Up ahead of
us, Hamlet's sense is that all is not as he had thought. Until now, the
idea of combat has not been real to him — no more real than the five
thousand dollars he has been promised for teaching the punks to fence.
Now he is beginning to feel a curious elation. Here on South Street,
walking from Eighth to Seventh, he believes in the possibility of war
and sudden death, and in the possibility of honest-to-God payment for
services rendered, five grand in crisp small bills, an incredible
bonanza that just might be worth a few hours on the dark underside of fear ,,,,,,,,,,,,,,,,,,,,,,,,,,,,,,,,,,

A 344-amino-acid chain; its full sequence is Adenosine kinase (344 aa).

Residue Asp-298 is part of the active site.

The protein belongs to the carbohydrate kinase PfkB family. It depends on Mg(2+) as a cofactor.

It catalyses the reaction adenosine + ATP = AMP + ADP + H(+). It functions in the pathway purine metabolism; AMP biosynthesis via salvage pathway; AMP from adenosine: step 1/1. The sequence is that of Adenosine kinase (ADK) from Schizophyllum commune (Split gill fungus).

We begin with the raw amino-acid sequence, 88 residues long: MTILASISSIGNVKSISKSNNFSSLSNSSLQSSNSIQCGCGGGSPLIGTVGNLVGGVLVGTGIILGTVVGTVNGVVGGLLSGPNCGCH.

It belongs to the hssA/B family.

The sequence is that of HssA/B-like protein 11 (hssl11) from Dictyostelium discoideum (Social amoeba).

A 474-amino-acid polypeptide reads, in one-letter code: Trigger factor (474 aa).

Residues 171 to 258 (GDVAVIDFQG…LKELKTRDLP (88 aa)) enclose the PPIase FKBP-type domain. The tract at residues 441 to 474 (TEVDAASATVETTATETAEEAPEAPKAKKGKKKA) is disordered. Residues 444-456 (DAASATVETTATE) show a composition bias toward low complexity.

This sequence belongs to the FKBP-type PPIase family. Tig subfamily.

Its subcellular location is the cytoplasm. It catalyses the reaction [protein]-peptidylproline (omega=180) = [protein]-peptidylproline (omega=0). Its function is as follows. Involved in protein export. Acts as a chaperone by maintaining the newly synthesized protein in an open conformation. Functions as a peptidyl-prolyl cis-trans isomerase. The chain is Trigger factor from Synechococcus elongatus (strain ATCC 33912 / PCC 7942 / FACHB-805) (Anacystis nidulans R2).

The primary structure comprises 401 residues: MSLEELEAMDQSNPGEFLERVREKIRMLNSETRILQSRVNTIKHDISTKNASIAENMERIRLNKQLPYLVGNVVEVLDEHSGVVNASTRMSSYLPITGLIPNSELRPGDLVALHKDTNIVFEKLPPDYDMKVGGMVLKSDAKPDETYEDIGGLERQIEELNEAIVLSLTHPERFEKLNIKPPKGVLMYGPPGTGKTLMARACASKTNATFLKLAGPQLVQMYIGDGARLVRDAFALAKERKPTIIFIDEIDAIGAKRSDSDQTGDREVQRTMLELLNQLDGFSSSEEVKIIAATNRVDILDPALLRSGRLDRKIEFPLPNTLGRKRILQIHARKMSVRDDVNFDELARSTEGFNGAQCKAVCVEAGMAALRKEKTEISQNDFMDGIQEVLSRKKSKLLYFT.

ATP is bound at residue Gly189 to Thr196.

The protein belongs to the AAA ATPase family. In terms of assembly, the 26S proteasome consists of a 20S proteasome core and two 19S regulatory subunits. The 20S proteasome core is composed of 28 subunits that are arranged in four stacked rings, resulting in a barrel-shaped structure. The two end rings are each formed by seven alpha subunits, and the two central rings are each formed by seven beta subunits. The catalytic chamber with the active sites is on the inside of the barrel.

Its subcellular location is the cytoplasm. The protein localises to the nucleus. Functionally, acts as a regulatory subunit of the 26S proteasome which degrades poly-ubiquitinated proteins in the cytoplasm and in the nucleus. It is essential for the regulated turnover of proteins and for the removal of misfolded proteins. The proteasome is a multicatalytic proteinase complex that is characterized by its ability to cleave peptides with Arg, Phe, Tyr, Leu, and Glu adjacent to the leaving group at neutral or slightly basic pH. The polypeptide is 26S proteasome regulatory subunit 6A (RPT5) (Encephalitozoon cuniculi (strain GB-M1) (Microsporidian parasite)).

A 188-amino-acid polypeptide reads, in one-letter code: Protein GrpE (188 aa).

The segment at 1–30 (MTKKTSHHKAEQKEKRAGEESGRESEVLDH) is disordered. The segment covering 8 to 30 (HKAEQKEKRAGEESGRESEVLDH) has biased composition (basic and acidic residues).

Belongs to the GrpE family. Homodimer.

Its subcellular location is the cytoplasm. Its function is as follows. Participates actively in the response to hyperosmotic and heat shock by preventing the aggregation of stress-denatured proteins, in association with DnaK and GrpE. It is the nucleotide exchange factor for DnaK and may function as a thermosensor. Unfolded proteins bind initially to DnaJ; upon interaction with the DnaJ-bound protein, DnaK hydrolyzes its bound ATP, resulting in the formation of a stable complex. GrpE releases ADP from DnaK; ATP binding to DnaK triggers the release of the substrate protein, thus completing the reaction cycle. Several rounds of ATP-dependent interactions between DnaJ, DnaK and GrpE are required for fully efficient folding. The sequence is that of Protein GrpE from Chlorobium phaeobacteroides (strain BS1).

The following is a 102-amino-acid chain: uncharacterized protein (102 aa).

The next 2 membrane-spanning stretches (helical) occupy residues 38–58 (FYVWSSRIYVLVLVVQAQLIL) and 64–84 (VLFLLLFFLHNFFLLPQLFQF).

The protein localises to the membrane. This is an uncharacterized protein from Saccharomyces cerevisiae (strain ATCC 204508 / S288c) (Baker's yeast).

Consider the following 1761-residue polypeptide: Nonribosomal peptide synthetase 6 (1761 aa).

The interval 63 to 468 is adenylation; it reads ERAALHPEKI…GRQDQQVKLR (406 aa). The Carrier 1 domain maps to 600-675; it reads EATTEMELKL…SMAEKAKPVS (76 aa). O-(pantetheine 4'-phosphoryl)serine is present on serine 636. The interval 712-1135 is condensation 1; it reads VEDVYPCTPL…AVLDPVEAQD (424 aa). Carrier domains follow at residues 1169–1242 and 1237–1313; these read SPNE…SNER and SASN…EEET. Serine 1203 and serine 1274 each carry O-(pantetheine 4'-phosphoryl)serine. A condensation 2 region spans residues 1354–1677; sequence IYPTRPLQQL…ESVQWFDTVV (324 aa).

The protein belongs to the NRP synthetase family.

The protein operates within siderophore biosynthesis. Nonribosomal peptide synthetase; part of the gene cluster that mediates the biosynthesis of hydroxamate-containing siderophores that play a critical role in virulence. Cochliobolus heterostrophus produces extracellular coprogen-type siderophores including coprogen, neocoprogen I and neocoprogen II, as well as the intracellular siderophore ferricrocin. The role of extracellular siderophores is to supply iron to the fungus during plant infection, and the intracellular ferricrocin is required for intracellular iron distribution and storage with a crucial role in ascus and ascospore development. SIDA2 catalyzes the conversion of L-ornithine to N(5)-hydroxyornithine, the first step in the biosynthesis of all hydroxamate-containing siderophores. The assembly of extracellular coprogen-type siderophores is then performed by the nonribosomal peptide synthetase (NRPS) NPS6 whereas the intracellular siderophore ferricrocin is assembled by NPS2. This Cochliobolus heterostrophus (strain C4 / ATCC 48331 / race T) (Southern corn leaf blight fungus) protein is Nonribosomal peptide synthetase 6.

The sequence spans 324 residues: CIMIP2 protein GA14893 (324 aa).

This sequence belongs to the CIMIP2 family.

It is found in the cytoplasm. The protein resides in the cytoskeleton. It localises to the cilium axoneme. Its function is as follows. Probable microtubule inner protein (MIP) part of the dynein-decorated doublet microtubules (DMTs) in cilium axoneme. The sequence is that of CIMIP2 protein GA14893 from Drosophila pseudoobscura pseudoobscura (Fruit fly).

BUT. This is also a good place to restate Basil's question:
What do you think? By now you must be hip deep in our little time bomb. Step right up. See the mortal remains of Punk City, USA, and judge for yourself whether it pays to rock the boat.
We can stop here. No need to continue with the punk writer story. I'm content to wait and publish it in some other venue. I know it's a distraction from the political combat we all live for. Don't be shy. It's only fiction. Let me know. We can definitely go back to the old days of essay, humor, satire, and pure attitude. I know some of you would be the happier for it. How about the rest of you? "What do you think?"